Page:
Young people undergoing nature guide training

Elisha Mulmi, a resident of Jitpur Simara Sub-metropolis 5 in Bara district, is a first year undergraduate student at the Hetauda-based Institute of Forestry. The 19-year-old recently received a week-long nature guide training from Parsa National Park. She took the training to gain practical knowledge about forests and nature, she said.

“The training provided an opportunity to gain on-the-ground information regarding natural vegetation and wildlife, which is essential for an aspiring nature guide,” Mulmi said.

Debi Magar had some free time after graduating from grade 12, so she too decided to take the training. The nature guide training was a godsend for the 19-year-old girl who was able to take advantage of her free time and have the opportunity to learn new things. “I was free after passing grade 12. I took the nature guide training to learn new things about the forest, wildlife and nature,” Magar said.

Pujan Shrestha, 21, from Subarnapur in the municipality of Thori-5 is another beneficiary of the nature guide training. He has always been very interested in the study of forests and wildlife since his early childhood. “I have a deep interest in working in the field of forestry and wildlife. My father is an environmentalist. The nature guide training was a great opportunity for me. I plan to run a homestay or resort and work in the tourism sector,” Shrestha said, saying the week-long training fulfilled her burning desire to observe nature and nature up close. wildlife.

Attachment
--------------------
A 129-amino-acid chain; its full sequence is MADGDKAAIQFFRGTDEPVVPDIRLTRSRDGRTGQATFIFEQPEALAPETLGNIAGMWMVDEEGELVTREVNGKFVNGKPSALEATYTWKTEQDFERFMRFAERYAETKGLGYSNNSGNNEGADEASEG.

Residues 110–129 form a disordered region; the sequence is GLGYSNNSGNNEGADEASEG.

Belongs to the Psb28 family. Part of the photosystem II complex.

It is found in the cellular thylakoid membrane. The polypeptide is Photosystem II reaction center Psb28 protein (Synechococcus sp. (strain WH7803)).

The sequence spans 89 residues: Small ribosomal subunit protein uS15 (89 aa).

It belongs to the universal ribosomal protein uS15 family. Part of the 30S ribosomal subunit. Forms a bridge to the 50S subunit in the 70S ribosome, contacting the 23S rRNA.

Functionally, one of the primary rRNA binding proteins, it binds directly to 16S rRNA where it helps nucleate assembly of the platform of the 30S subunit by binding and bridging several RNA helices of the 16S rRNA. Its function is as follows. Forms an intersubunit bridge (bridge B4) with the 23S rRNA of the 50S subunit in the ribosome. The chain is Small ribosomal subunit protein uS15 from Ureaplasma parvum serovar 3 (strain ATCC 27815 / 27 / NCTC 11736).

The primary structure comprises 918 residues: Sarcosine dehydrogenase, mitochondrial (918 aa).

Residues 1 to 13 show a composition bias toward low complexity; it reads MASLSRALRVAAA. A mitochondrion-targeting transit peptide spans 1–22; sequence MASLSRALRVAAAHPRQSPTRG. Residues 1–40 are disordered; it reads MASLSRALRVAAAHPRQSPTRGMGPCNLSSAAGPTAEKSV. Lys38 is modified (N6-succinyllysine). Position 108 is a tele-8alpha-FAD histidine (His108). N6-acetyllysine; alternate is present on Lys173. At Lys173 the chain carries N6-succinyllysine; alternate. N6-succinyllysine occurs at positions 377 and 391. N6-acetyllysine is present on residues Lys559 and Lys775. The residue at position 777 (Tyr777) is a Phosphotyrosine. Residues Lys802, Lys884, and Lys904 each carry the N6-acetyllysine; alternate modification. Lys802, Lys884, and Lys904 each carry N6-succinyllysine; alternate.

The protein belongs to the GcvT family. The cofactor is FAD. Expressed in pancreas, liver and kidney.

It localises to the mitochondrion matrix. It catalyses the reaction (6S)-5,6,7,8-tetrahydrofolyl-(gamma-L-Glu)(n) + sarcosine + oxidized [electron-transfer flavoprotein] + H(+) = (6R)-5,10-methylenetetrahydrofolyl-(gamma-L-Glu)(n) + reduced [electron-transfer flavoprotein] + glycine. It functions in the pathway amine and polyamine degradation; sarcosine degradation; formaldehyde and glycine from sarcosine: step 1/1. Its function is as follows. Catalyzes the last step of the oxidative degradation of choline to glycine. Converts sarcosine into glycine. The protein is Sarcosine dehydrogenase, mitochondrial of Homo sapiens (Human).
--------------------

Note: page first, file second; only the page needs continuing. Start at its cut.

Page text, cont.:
Many young people like Mulmi, Magar and Shrestha are trained as nature guides in Parsa. No less than 20 young people, including three women, received training from Parsa National Park last month. According to Tikaram Giri, one of the two trainers involved in the nature guide training, all the participants were under 35 years old.

“The trainees were very enthusiastic and participative. We took the participants to the forests twice a day and provided them with on-the-job training. They observed wildlife and birds up close and learned to identify the footprints of various wild animals,” Giri said. According to him, the trainees were informed of their duties and responsibilities before taking up their duties as nature guides.

The government of Madhes province declared the Thori area of ​​Parsa district as a tourist area a few months ago. Such training should benefit local youth.

“Local people, mainly young people, can manage host families or start a hotel business after receiving such training. Tourism entrepreneurship should not be limited to Chitwan, especially Sauraha. Young people should be involved in tourism where there are prospects,” said Giri, saying the nature guide training has been very helpful in encouraging young people interested in nature tourism.

Parsa National Park, the youngest national park in the country, provided similar training six years ago, but almost all of the trainees were not involved in tourism activities then. According to the park’s conservation officer Manoj Kumar Sah, the participants in the nature guide training were selected by the park’s consumer committee hoping that this time they will be involved in tourism-related activities. “The national park aims to promote tourism in the region by providing such training for aspiring tourism entrepreneurs and tour guides. We also plan to offer similar training next year with the aim of increasing the number of trained naturalist guides,” said Sah.

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